Wake Forest Chemistry Professor Dilip Kondepudi leads his First Year Seminar, Seeking Sustainable Energy Resources, in a discussion of forms of energy during class in Salem Hall. Dr. Kondepudi’s first year seminar class focuses on energy and energy policy.

Wake Forest Psychology Professor Michael Furr talks with junior psychology major Emilia Brown outside his office in Greene Hall.

Wake Forest Political Science Professor David Coates, the Worrell Professor of Anglo American Studies, teaches his seminar class in Tribble Hall.

Wake Forest English Professor Barry Maine teaches his First Year Seminar, American Art in its Many Contexts, in Reynolda House Museum of American Art. Freshmen Joel Ang and Leigh Anne White talk with Professor Maine about their final projects.

Dr. Edwin Wilson, Wake Forest Emeritus Professor of English and Provost Emeritus, talks about the poetry of World War I in Art Professor David Lubin’s class in Scales Fine Arts Center.

Wake Forest hosts its second Undergraduate Research Day where students can present their research to the campus community in the Benson Center. Biology Professor Gloria Muday talks with physics major Matt Gottbrecht about his work.

Wake Forest Health and Exercise Science Professor Paul Ribisl teaches his First Year Seminar, Taking Sides: Clashing Views on Controversial Issues in Health and Society, in Reynolds Gym.

Wake Forest Anthropology Professor Ellen Miller works with recent graduate Kathryn Nesbit (’08) and junior Crystal Williams (’10) in her campus laboratory. They are examining skulls from various non-human primates.

In library archives in London and New York, junior Katherine Morgan spent her summer uncovering original editions, some never before published, of Arthur Sullivan’s lesser known compositions.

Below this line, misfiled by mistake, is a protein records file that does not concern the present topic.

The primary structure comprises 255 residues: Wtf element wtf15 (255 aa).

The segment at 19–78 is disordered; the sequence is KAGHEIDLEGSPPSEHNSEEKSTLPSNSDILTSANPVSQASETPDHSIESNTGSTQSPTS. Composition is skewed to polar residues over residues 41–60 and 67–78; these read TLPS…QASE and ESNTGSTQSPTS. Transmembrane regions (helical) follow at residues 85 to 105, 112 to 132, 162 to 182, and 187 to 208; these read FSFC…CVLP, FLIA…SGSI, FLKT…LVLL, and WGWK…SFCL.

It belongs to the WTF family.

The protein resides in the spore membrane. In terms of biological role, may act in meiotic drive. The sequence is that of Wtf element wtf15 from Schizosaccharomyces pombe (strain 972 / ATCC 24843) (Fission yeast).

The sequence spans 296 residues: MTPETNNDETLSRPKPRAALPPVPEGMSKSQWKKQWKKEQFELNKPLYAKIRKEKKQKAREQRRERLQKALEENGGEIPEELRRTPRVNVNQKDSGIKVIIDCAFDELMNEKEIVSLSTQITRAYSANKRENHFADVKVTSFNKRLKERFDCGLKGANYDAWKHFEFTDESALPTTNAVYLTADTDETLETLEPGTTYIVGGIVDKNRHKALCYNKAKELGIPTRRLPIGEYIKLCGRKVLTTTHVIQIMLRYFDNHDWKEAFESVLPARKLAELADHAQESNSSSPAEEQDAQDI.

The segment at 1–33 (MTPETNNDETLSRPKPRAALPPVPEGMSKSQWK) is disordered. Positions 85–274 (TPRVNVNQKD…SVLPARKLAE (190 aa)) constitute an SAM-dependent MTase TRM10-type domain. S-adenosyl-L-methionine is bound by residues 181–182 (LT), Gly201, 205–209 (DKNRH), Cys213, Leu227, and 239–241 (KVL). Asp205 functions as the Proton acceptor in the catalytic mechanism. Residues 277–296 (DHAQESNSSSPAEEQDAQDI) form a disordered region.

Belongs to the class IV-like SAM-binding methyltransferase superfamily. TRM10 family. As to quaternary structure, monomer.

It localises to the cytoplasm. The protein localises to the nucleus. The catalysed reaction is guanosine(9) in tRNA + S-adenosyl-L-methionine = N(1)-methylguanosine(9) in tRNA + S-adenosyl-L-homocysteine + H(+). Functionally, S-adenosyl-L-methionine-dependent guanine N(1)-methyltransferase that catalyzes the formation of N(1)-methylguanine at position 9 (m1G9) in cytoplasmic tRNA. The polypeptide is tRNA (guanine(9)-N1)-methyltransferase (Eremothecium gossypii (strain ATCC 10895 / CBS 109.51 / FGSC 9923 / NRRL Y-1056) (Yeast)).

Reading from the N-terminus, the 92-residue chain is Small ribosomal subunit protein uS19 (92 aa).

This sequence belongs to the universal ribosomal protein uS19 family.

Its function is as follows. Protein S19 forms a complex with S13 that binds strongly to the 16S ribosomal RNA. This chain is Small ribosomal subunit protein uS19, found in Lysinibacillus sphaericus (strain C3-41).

Though Sir Arthur Percy Sullivan (1842-1900) is a household name when paired with W.S. Gilbert and “The Pirates of Penzance,” few know that Sullivan composed over 100 art songs (also called parlor music), originally written to be performed in the sitting rooms of middle-class homes by amateur singers and pianists.

Professor of Music Stewart Carter encouraged Morgan, an English and music double major, to focus her Richter-scholarship funded study abroad on Sullivan’s works.

“The University gave me an opportunity to become a scholar and world traveler, and I came back a totally different person,” says Morgan, who is from Flowery Branch, Ga. “Not only did I come back with extensive knowledge on my research topic, I also came back knowing more about my self and my ability to be self-reliant. It was empowering.”

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Dan Applegate (’09) Asheboro, NC (Computer Science and Theatre double major) Presidential Scholar in Theatre, Dan is acting this summer in the North Carolina production, The Lost Colony. Dan plans to pursue internships and acting jobs for the next few years. He is still “constantly struck by the elegance of an algorithm used to solve a tough [computer science] problem.”

John Clayton (’09) Raleigh, NC (Economics and Chinese double major) John’s love of foreign languages, including Chinese, Italian, and French, combines with his passion for investments and property development landed him a position in a boutique management consultancy in Washington, DC. Eventually, John hopes to live and work in Shanghai for a real estate investment fund or development group.

Wake Forest Computer Science Professor David John, left, talks with graduate student Matt Holt after class.

Tom Phillips, the director of the Wake Forest Scholars Program, talks with senior physics major Patrick Nelli about his scholarship applications in the atrium of the Z. Smith Reynolds Library.

Wake Forest Physics Professors Jed Macasko, Martin Guthold, and Keith Bonin work in Guthold’s lab in Olin Hall. The research is part of the new Lab-on-Bead processing being developed by researchers at Wake Forest to speed the discovery of new drugs.

Wake Forest senior Catherine Denkler ’09 works with Chemistry Professor Christa Colyer on a research project. Catherine is exploring how small DNA sequences known as aptamers can be used to identify and select specific target molecules.